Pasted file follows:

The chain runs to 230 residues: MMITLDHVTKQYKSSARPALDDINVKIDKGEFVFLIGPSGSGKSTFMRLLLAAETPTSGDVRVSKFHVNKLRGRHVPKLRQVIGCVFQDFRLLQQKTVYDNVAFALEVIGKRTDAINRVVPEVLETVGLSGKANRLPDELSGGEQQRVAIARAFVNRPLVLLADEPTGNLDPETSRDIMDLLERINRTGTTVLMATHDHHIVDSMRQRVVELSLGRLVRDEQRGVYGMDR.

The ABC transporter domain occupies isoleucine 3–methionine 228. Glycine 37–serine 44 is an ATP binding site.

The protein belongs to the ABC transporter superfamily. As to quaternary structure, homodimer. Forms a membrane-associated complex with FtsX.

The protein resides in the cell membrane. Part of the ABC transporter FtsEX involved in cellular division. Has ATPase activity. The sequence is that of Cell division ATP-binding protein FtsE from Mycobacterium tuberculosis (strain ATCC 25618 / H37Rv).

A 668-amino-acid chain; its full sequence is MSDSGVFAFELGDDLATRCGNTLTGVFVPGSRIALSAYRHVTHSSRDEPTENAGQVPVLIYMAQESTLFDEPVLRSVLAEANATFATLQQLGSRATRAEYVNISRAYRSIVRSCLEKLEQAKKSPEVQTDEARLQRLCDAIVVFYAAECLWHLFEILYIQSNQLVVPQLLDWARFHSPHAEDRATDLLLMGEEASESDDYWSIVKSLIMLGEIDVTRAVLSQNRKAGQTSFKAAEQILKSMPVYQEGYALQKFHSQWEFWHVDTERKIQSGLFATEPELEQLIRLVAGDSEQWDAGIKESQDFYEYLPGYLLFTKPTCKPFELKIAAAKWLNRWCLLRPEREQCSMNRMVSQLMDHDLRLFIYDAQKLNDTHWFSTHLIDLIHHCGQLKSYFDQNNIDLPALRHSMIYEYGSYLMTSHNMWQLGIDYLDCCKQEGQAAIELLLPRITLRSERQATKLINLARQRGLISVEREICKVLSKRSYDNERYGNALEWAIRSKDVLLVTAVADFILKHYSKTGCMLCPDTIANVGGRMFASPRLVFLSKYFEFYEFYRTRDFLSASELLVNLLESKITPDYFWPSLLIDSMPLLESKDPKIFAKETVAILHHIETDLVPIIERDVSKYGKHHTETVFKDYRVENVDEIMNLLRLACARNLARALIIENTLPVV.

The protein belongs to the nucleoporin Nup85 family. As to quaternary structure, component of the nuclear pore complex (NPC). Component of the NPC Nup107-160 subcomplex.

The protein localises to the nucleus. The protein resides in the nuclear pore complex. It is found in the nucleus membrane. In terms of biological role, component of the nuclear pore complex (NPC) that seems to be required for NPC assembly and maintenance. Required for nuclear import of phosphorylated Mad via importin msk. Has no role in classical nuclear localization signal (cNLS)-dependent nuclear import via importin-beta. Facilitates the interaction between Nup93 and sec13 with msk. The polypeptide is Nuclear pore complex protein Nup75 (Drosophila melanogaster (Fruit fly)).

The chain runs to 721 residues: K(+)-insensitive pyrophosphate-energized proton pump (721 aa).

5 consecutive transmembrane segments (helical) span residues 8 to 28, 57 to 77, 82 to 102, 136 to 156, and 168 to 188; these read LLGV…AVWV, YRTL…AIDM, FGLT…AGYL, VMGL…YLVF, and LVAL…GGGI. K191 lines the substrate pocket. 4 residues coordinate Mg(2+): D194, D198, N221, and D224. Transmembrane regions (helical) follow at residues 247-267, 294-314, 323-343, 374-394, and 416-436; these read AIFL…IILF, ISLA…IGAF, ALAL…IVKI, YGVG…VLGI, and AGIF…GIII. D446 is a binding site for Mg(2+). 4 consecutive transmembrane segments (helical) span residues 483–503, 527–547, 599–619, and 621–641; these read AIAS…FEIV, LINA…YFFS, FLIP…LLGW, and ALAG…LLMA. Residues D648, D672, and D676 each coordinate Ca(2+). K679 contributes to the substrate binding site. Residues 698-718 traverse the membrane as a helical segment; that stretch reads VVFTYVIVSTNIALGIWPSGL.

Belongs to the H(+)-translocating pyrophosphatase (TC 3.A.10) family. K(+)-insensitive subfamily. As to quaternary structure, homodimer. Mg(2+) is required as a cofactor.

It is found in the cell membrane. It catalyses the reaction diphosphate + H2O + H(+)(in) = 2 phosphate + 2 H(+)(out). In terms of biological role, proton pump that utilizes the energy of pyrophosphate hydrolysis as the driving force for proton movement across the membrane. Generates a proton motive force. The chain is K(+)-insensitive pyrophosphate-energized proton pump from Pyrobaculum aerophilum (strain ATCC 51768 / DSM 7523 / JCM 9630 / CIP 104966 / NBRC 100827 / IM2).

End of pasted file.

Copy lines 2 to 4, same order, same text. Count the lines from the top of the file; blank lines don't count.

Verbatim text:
The ABC transporter domain occupies isoleucine 3–methionine 228. Glycine 37–serine 44 is an ATP binding site.

The protein belongs to the ABC transporter superfamily. As to quaternary structure, homodimer. Forms a membrane-associated complex with FtsX.

The protein resides in the cell membrane. Part of the ABC transporter FtsEX involved in cellular division. Has ATPase activity. The sequence is that of Cell division ATP-binding protein FtsE from Mycobacterium tuberculosis (strain ATCC 25618 / H37Rv).